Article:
Famed for its sun and sea, sports and music, Jamaica is not currently considered a big gaming destination, with no licensed casinos in operation. The population is relatively small with fewer than three million people, however with about four million tourists visiting each year, the island nation is a viable market for gaming operators.
IAGR eNews spoke to Casino Gaming Commission’s Secretary/Manager, Audrey Robinson, about the changing face of Jamaica’s gaming industry, and how regulators are adapting to keep up.
Audrey started with the Casino Gaming Commission (CGC) in 2012 and has acted in a number of positions with the organisation until taking the role of Secretary/Manager (formerly known as CEO [Acting]) in October 2017.
The CGC is a fairly new regulator – established in 2010 to regulate and control casino gaming in Jamaica.
The CGC works closely with the Jamaican government on matters of general policy relating to casino gaming, and according to Audrey, having the opportunity to influence regulatory changes is what she most enjoys about her role.
Currently there are three regulators overseeing Jamaica’s gaming industry, but according to Audrey, this is set to change.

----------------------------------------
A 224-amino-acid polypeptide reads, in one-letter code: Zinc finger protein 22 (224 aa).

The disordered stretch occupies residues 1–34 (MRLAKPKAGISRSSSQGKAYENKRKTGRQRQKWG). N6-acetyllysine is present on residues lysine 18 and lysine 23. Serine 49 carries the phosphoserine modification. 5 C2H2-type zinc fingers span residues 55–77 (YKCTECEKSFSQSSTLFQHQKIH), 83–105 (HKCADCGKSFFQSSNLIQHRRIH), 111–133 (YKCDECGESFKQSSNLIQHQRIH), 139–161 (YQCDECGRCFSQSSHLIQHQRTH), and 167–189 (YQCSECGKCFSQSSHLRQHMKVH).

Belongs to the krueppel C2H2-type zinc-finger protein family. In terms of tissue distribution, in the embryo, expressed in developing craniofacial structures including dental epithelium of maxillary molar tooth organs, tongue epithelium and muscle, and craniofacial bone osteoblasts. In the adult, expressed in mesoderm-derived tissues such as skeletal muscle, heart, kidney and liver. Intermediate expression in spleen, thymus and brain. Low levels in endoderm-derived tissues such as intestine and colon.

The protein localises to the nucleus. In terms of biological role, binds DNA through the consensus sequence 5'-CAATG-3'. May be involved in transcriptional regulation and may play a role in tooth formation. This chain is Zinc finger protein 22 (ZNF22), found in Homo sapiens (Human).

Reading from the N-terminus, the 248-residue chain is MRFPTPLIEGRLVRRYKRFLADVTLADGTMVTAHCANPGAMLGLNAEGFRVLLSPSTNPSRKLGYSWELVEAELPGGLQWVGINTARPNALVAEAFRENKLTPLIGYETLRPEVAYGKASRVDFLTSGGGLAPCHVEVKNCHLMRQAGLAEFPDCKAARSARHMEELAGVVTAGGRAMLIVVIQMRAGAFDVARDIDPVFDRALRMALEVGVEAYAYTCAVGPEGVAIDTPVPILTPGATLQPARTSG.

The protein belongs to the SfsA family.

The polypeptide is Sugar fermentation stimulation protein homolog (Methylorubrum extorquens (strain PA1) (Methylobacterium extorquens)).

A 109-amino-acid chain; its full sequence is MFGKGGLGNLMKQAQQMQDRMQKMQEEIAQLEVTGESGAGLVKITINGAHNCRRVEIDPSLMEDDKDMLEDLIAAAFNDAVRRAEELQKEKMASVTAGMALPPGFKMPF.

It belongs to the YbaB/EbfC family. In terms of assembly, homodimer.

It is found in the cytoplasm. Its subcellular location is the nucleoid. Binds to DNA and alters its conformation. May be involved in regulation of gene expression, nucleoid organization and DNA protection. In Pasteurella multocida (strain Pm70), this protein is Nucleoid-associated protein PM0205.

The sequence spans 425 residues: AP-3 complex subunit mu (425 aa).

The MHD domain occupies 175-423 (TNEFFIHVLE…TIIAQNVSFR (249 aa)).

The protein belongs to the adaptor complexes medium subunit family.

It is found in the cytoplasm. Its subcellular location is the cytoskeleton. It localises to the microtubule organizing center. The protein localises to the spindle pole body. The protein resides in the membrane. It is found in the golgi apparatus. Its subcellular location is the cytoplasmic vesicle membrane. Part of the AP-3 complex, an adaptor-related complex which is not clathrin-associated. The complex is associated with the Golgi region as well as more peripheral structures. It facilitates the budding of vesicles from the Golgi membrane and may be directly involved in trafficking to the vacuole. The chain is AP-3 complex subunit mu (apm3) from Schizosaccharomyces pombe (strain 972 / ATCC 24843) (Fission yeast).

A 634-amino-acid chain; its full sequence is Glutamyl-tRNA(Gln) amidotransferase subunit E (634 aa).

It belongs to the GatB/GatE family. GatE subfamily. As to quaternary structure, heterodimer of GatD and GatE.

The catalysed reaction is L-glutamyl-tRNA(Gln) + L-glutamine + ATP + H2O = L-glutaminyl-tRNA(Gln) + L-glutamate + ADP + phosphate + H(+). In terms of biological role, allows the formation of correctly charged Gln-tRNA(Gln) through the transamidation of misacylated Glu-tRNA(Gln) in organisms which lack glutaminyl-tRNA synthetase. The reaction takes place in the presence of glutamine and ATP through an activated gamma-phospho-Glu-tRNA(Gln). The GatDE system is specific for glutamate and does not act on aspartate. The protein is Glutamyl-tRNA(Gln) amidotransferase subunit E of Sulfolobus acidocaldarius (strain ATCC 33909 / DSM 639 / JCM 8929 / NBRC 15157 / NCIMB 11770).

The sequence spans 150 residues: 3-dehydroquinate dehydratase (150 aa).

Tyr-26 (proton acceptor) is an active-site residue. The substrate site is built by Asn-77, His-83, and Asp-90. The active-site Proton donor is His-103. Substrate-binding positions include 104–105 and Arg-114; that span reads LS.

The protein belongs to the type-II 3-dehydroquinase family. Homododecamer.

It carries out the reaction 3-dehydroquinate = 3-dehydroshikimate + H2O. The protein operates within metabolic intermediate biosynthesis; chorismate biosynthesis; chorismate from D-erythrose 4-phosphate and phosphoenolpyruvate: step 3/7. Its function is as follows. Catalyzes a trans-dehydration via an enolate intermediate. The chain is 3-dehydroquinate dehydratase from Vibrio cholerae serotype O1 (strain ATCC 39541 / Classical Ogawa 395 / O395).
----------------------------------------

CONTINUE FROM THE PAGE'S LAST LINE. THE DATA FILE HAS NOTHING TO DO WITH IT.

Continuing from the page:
’There are three regulatory bodies in the gaming industry in Jamaica, namely The Casino Gaming Commission, The Betting Gaming & Lotteries Commission (BGLC) and the Jamaica Racing Commission,’ explains Audrey.
’All three bodies are to be merged to form one regulatory authority. Currently the harmonization of the legislation is being undertaken. This involves extensive reviews of the existing three legislations.’
Lotteries generate by far the most gaming revenue for the Caribbean country (JMD$13.3 billion or USD$ 98.7 million in the 2017–18), followed by slot machines (JMD$4.8 billion or USD$35.6 million), and finally, land based betting (JMD$2.4 billion or USD$17.8 million).
Minister for Tourism, Ed Hon. Edmund Bartlett, announced late last year that although Jamaica’s first casino is likely to open in 2020, the government has no plans to promote the island nation as a hub for casinos.
‘We do not see Jamaica ever becoming known as a casino destination, but rather a destination in which casino gaming is available,’ he said.
Audrey expects the consolidated regulatory approach to improve the ease of licensing casinos when they open in Jamaica.
According to Audrey, the biggest challenge faced by Jamaican regulators is the changing pace of technology which leaves the industry constantly trying to keep up.
’New games and equipment are introduced prior to legislation taking effect,’ explains Audrey.
’The time-consuming nature and tedious efforts for the passing of legislation will continue to keep regulators playing ”catch up”.’
As you may know, Jamaica is hosting IAGR2019 from September 30 to October 3.
Audrey, along with Jeanette Lewis from the BGLC, are working closely with IAGR to organise IAGR2019. Both have been hard at work securing a venue, organising social events and a range of other activities for the event.
With so much on, Audrey unwinds by ’taking out of town trips, exercising and watching cartoons’.
If you’d like to find out more about gaming regulation in Jamaica you can email Audrey at firstname.lastname@example.org.